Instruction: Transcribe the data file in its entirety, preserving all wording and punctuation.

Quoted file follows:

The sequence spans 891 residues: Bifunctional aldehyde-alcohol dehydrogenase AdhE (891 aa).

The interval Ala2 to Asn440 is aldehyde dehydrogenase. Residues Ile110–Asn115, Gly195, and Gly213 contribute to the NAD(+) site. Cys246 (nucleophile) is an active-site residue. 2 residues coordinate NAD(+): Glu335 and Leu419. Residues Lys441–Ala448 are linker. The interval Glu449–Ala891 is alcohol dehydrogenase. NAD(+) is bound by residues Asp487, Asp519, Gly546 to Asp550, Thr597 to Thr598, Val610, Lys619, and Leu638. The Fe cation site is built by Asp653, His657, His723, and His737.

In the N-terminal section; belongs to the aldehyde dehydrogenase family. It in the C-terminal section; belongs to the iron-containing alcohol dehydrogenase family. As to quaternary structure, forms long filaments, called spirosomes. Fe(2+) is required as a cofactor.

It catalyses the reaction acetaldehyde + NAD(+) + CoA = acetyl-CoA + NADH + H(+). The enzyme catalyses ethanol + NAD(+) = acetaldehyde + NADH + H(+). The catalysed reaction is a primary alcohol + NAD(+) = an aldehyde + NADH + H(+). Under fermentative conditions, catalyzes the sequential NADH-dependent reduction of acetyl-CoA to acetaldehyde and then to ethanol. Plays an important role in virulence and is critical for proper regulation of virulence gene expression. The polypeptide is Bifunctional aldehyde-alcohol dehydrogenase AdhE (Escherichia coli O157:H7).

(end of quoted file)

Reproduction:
The sequence spans 891 residues: Bifunctional aldehyde-alcohol dehydrogenase AdhE (891 aa).

The interval Ala2 to Asn440 is aldehyde dehydrogenase. Residues Ile110–Asn115, Gly195, and Gly213 contribute to the NAD(+) site. Cys246 (nucleophile) is an active-site residue. 2 residues coordinate NAD(+): Glu335 and Leu419. Residues Lys441–Ala448 are linker. The interval Glu449–Ala891 is alcohol dehydrogenase. NAD(+) is bound by residues Asp487, Asp519, Gly546 to Asp550, Thr597 to Thr598, Val610, Lys619, and Leu638. The Fe cation site is built by Asp653, His657, His723, and His737.

In the N-terminal section; belongs to the aldehyde dehydrogenase family. It in the C-terminal section; belongs to the iron-containing alcohol dehydrogenase family. As to quaternary structure, forms long filaments, called spirosomes. Fe(2+) is required as a cofactor.

It catalyses the reaction acetaldehyde + NAD(+) + CoA = acetyl-CoA + NADH + H(+). The enzyme catalyses ethanol + NAD(+) = acetaldehyde + NADH + H(+). The catalysed reaction is a primary alcohol + NAD(+) = an aldehyde + NADH + H(+). Under fermentative conditions, catalyzes the sequential NADH-dependent reduction of acetyl-CoA to acetaldehyde and then to ethanol. Plays an important role in virulence and is critical for proper regulation of virulence gene expression. The polypeptide is Bifunctional aldehyde-alcohol dehydrogenase AdhE (Escherichia coli O157:H7).